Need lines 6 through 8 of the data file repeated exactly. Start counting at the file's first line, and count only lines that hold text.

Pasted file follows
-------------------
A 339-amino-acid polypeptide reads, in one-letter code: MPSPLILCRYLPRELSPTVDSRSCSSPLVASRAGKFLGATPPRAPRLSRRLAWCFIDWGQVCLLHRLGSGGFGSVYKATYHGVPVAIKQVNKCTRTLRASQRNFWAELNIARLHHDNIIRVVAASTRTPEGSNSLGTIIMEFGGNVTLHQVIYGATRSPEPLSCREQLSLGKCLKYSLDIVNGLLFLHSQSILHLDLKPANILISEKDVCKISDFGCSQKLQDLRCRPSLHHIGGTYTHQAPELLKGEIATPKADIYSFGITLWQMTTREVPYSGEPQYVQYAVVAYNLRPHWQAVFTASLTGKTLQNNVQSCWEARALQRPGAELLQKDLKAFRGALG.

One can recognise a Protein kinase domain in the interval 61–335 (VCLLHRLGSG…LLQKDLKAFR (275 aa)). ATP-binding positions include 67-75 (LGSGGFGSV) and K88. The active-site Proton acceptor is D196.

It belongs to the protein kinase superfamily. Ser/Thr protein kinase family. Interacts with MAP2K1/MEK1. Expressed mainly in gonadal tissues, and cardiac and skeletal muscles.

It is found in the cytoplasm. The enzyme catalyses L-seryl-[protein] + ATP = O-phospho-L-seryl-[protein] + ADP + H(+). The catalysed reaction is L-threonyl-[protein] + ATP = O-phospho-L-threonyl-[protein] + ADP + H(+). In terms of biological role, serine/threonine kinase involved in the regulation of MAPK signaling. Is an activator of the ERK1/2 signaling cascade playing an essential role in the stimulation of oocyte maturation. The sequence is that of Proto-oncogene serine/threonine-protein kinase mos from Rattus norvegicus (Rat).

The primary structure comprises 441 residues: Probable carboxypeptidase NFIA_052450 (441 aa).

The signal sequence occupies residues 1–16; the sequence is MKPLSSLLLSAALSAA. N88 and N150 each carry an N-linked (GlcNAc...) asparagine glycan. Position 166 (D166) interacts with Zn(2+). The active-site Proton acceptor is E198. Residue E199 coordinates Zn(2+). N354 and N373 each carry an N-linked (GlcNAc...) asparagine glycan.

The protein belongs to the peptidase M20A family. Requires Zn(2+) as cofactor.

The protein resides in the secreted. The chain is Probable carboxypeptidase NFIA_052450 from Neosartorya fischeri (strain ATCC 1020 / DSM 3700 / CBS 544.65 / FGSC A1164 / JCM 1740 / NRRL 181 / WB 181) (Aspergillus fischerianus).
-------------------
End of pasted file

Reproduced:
The signal sequence occupies residues 1–16; the sequence is MKPLSSLLLSAALSAA. N88 and N150 each carry an N-linked (GlcNAc...) asparagine glycan. Position 166 (D166) interacts with Zn(2+). The active-site Proton acceptor is E198. Residue E199 coordinates Zn(2+). N354 and N373 each carry an N-linked (GlcNAc...) asparagine glycan.

The protein belongs to the peptidase M20A family. Requires Zn(2+) as cofactor.

The protein resides in the secreted. The chain is Probable carboxypeptidase NFIA_052450 from Neosartorya fischeri (strain ATCC 1020 / DSM 3700 / CBS 544.65 / FGSC A1164 / JCM 1740 / NRRL 181 / WB 181) (Aspergillus fischerianus).